All who have really repented and in their hearts, have truly believed on Christ as Savior and Lord should be baptized by immersion in water. In so doing, they declare to the world that they have died with Jesus and that they have also been raised with Him to walk in newness of life.
Although baptism is known primarily as a Christian ceremony, its origins actually date back to the Old Testament. The Israelites had various ritual washings that were performed to signify purification. Examples of these can be found in various places throughout scripture, such as: Exodus 19:10 (Israelites purify themselves before being given the Law), Leviticus 15 (cleansing from various bodily emissions), and Leviticus 16:4 (Aaron and his sons washed before being ordained as priests). Just like these ceremonial washings, baptism is symbolic of our being cleansed and purified from our sinful life before Christ.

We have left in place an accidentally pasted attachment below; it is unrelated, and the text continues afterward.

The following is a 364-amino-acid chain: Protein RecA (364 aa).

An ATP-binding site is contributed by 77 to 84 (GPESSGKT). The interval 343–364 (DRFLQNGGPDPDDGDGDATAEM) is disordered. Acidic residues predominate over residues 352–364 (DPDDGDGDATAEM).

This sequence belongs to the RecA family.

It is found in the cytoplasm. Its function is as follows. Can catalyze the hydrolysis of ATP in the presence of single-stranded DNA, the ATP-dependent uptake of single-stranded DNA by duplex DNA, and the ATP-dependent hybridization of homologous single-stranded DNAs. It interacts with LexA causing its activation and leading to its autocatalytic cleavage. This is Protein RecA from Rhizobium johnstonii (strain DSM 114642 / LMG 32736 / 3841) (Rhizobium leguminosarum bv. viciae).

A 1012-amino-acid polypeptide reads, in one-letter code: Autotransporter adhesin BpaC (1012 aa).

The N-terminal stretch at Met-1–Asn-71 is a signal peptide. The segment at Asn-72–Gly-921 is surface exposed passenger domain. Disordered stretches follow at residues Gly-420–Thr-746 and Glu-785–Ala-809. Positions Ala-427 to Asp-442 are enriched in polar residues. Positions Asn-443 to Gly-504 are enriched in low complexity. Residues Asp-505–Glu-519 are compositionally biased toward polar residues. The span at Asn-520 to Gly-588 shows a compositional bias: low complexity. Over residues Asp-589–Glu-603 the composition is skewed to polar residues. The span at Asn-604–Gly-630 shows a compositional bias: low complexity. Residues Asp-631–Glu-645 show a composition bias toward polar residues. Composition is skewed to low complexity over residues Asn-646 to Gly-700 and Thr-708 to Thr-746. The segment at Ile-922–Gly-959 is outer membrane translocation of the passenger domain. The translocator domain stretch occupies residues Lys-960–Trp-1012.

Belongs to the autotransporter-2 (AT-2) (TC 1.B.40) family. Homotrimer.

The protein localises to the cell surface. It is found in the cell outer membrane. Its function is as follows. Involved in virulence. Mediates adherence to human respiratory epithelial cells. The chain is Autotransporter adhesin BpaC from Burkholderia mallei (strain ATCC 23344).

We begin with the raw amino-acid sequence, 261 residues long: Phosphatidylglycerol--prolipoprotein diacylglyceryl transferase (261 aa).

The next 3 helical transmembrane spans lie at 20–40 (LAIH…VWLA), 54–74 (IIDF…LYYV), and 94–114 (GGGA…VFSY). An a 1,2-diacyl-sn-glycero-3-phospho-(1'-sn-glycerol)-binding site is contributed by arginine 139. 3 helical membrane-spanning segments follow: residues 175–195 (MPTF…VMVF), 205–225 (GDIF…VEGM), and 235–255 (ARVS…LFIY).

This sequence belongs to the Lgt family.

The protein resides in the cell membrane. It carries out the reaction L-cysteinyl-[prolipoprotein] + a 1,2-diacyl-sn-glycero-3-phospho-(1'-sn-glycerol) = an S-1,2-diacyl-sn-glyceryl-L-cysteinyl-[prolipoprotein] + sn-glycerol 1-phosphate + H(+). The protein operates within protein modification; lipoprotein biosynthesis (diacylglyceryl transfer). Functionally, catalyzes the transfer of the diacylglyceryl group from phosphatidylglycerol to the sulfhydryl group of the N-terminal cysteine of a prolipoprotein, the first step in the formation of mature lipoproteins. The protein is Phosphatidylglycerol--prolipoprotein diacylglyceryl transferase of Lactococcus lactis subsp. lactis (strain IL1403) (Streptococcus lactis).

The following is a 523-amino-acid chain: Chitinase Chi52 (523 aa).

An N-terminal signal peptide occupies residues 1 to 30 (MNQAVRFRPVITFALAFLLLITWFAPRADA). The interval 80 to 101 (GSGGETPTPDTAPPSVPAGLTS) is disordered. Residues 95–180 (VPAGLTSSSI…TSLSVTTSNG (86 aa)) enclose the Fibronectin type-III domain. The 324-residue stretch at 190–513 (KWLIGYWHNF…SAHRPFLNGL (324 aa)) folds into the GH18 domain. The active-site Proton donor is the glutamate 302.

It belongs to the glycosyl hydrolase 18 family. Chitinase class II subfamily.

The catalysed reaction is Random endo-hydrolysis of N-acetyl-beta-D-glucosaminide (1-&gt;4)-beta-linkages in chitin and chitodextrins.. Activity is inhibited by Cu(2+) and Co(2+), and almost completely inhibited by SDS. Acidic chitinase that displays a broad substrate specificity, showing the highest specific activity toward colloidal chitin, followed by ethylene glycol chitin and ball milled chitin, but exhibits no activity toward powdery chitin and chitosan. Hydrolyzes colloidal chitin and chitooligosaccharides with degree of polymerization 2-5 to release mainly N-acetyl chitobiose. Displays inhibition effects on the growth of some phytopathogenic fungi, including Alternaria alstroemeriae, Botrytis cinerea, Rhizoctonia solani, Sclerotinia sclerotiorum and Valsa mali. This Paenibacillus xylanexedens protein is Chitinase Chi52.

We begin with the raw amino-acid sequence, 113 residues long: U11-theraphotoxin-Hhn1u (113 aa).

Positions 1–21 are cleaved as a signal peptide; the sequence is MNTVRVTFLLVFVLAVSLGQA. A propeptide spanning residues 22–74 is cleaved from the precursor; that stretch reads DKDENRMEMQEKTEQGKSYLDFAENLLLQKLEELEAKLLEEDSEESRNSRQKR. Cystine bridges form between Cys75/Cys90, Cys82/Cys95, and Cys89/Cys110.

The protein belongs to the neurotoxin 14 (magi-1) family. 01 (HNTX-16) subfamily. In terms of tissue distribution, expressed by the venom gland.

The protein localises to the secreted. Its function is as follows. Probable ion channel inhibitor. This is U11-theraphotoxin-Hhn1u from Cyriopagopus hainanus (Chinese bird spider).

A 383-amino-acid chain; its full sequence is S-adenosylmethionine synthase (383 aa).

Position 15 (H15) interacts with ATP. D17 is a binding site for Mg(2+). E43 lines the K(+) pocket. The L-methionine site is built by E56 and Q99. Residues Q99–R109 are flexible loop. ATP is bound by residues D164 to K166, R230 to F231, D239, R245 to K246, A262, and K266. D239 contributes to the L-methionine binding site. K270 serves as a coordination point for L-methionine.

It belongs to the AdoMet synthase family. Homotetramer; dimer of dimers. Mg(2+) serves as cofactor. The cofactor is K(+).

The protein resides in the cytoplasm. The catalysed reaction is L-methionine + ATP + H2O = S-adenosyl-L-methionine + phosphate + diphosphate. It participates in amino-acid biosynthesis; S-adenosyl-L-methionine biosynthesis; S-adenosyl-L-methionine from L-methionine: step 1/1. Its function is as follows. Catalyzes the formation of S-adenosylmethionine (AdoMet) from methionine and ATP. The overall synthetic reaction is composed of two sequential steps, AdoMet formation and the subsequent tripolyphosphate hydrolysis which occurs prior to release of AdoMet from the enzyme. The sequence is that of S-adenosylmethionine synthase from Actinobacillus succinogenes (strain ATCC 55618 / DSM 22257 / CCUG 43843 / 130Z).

With this tradition as a backdrop, John began baptizing Jews, calling them to repentance, in preparation for the forgiveness of sins that would be offered via Jesus Christ (Matthew 3:6, Acts 19:4). With the death and resurrection of Jesus Christ, baptism began to signify two important events in the life of the believer. One, it publically declares the believer’s belief and acceptance of the lordship of Jesus Christ and the redemption from sin that He provides. Secondly, it signifies the believer’s dying or being buried to their old life of sin, and rising to a new life, indwelt by the Holy Spirit (Acts 2:38).
For those that become saved – meaning believing in Jesus and accepting His forgiveness for our sins – baptism is a very vital part of the salvation experience. In the first century, those that accepted Jesus Christ were normally immediately baptized as a demonstration of their newfound faith (Acts 8:12, Acts 16:33, Acts 18:8). Although baptism is not required to become saved, salvation followed by baptism has always been the established pattern in the conversion experience of new believers.
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